Friday, April 27, 2018

What Do YOU Say, Barry?

So the president's nominee to be the Secretary of the Department of Veterans Affairs, Rear Admiral Ronny Jackson, has pulled his name from consideration.  That took place yesterday morning in the wake of an odd distribution of a list of alleged sins, given out by Sen. Jon Tester (D-MT), who coincidentally is running for reelection in a state that President Trump carried strongly in 2016.

Dr. Jackson denies the allegations, including crashing a car while drunk after a Secret Service party and over-prescribing sleeping pills, calling them "false" and other things that would characterize them as having not actually happened.  I can imagine a Senate committee hearing and having to keep answering "No, that never happened and is a false and fabricated narrative" over and over to people who aren't going to vote for you anyway.

Now, the good doctor is not just "a" physician; he was the physician to three presidents, and one of those was the saint of the left, Barack Hussein Obama.  Obama was kind enough to have written glowing performance evaluations of Dr. Jackson in his position as the president's physician -- highest-grade type of thing.  Glowing reports.  No mention of sleeping pills or parties.

Barack Obama has not been a shrinking violet in his post-presidential life.  He's no Hillary Clinton, of course, grabbing the spotlight every day to defend his meager honor, but he is certainly not the Bush #43, retire-quietly-and-make-no-comments type.  Most recently, he spoke at a sports conference recently, a bit scandalous because no one was allowed to bring any recording device in, under penalty of forcible removal (someone did anyway, much to Obama's acute embarrassment when it came out what he had said).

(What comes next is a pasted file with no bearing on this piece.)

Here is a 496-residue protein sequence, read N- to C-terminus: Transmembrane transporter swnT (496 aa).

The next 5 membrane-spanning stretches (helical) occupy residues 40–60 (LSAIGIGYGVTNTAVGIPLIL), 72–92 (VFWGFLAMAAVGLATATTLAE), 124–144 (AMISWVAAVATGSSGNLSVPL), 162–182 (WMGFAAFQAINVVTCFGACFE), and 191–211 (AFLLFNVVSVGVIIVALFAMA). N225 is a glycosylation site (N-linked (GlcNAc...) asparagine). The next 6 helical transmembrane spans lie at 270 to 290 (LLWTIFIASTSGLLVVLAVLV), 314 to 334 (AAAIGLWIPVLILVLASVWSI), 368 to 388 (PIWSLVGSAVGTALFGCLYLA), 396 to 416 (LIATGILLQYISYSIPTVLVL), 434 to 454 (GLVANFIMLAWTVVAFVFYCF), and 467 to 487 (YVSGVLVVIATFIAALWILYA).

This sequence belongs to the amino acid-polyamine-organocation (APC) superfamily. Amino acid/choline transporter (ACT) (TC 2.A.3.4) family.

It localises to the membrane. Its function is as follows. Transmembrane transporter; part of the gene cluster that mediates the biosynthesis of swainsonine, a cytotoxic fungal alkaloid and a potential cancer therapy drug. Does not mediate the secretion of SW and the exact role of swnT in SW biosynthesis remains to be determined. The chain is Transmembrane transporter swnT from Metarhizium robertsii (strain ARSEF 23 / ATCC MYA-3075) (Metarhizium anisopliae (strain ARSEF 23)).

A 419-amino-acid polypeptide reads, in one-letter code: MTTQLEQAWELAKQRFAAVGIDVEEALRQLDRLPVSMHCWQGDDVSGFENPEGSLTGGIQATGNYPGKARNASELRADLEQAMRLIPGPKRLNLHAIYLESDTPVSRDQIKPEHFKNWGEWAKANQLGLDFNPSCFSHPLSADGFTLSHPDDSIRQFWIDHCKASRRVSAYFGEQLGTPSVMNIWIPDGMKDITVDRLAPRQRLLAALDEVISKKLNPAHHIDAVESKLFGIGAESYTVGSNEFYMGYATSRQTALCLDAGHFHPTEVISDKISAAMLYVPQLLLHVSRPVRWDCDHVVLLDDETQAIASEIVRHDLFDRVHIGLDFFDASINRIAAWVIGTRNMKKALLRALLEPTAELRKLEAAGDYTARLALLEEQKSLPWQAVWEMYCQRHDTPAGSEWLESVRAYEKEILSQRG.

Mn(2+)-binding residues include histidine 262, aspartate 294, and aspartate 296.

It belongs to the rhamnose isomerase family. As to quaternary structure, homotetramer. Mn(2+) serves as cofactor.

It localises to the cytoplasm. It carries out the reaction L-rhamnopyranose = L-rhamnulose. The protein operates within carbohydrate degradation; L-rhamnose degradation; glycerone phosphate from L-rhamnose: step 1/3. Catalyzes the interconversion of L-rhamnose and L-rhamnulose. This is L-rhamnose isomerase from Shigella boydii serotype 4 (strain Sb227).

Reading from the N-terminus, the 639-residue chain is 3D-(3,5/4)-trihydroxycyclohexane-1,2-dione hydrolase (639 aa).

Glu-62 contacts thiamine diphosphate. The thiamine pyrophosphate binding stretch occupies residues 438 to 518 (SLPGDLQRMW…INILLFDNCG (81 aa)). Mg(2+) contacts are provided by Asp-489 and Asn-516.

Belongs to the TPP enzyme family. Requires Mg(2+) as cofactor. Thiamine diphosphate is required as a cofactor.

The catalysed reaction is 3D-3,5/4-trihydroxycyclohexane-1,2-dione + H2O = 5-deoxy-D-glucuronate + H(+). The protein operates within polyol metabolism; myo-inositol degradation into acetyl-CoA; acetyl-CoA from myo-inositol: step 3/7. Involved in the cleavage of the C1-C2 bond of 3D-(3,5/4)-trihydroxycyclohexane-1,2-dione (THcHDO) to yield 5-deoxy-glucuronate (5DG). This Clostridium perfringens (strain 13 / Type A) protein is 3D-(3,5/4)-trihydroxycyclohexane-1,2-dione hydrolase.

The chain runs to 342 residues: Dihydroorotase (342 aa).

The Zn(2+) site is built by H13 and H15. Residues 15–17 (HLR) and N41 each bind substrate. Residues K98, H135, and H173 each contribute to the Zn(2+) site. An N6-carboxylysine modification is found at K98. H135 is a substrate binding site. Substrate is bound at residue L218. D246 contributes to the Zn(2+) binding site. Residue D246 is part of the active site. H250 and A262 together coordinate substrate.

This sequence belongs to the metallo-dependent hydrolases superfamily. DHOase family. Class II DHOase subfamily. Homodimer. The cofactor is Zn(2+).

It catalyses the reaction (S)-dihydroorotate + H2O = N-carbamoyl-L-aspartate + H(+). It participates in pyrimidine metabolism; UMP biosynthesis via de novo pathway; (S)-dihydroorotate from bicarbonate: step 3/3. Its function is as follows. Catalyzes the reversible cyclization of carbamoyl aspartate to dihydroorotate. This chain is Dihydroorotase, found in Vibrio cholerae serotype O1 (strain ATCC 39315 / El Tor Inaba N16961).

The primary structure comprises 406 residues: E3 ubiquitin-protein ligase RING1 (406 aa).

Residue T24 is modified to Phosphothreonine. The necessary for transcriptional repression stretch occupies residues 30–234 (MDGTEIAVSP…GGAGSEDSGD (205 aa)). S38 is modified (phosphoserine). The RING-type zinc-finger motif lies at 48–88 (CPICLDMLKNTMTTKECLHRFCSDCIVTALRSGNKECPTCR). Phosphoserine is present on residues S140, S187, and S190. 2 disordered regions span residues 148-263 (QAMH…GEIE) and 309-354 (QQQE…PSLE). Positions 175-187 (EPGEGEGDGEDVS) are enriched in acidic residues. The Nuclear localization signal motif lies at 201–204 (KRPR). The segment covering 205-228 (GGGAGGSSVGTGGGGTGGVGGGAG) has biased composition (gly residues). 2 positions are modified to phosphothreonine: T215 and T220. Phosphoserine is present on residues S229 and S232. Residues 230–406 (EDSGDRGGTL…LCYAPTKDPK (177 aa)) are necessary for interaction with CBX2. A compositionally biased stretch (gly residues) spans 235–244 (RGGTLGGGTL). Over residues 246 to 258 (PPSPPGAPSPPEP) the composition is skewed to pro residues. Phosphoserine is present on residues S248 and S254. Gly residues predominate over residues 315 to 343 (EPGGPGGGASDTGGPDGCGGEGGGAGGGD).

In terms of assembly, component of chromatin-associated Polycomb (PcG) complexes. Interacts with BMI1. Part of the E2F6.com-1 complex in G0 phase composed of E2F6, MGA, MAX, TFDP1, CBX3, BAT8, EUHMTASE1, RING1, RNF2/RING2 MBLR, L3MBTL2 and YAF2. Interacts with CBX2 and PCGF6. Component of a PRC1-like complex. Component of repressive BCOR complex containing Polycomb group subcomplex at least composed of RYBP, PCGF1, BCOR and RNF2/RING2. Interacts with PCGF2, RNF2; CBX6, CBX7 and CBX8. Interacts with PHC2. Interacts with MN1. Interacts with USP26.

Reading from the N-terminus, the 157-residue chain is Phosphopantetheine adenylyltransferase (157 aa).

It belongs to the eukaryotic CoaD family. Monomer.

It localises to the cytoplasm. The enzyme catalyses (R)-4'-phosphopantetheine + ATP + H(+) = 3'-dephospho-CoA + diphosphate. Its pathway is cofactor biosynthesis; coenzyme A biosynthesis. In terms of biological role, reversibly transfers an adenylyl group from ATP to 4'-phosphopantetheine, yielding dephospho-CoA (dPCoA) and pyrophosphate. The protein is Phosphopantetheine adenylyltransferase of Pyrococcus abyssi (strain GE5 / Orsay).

[Aside -- as I wrote here, I was a contestant on America's Got Talent as part of a singing group about ten years back.  The day we went before the judges -- Piers Morgan, Sharon Osborne and David Hasselhoff -- we were told that we were NOT to record anything or take a recording device on stage, and particularly could not record the judges' comments.  Let the record show that I did, anyway, and yes, we got the votes to go through to the next round, and I made a recording of their comments and votes.  They heard it here first.  Sorry, Piers.]

While it is only a day since Dr. Jackson withdrew his name, I'm going to go on record and say that no one has -- and more importantly, no one will -- stick a mic under the former-presidential nose of Mr. Obama and ask for his comment.  The logical question would be this:

"Mr. Obama, Admiral Jackson was your personal physician for years, and you were so impressed by him and his performance that you gave him the highest ratings in his personnel evaluation -- the highest ratings -- and those ratings are a matter of public record.  Now he is being accused of some terrible things by your party, and he has been forced to withdraw from consideration as VA secretary.  

1. What, sir, did you miss?  
2. If you were aware of all those allegations, why did you give him such a high rating?
3. If you were unaware of them, who failed you in reporting such information?
4. If you defend your rating, then why are you not standing up for Dr. Jackson right now?

The press corps these days is not exactly the most courageous group of individuals, but I would think at least one of them would troop on down to Obama's current Shadow Government office and ask him those questions with a camera trained on the former president.

Anyone have the guts?

Copyright 2018 by Robert Sutton
Like what you read here?  There's a new post from Bob at at 10am Eastern time, every weekday, giving new meaning to "prolific essayist."  Appearance, advertising, sponsorship and interview inquiries cheerfully welcomed at or on Twitter at @rmosutton


  1. Crickets from Obama and his wife. How about Bush?

  2. Bush 43 tends not to comment on anything since he left the White House. I'd prefer he actually say something on this, except all the alleged events appear to have happened long after his service to 43.